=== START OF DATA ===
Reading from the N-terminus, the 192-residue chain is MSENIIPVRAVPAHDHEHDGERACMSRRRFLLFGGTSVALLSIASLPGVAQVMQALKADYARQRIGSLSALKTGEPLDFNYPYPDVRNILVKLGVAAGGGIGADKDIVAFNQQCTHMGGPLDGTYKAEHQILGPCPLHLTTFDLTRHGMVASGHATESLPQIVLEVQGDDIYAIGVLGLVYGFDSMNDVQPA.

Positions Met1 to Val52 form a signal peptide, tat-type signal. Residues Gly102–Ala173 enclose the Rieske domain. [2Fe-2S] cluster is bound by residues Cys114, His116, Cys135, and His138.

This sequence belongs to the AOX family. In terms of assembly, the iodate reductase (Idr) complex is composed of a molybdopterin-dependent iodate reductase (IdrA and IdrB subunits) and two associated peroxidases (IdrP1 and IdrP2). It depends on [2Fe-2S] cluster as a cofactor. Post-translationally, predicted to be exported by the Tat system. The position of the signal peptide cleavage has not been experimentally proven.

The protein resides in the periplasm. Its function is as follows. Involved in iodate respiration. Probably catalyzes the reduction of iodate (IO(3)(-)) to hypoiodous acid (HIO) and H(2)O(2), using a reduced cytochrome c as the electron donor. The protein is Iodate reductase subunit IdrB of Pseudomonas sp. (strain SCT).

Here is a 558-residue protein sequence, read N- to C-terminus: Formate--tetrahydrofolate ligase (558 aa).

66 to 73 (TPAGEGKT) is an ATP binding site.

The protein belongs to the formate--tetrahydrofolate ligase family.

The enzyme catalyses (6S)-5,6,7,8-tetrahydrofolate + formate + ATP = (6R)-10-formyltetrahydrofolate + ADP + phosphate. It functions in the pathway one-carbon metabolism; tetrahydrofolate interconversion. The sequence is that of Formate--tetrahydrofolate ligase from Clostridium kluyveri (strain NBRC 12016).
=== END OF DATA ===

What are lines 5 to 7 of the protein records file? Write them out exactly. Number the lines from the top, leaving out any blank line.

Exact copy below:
Here is a 558-residue protein sequence, read N- to C-terminus: Formate--tetrahydrofolate ligase (558 aa).

66 to 73 (TPAGEGKT) is an ATP binding site.

The protein belongs to the formate--tetrahydrofolate ligase family.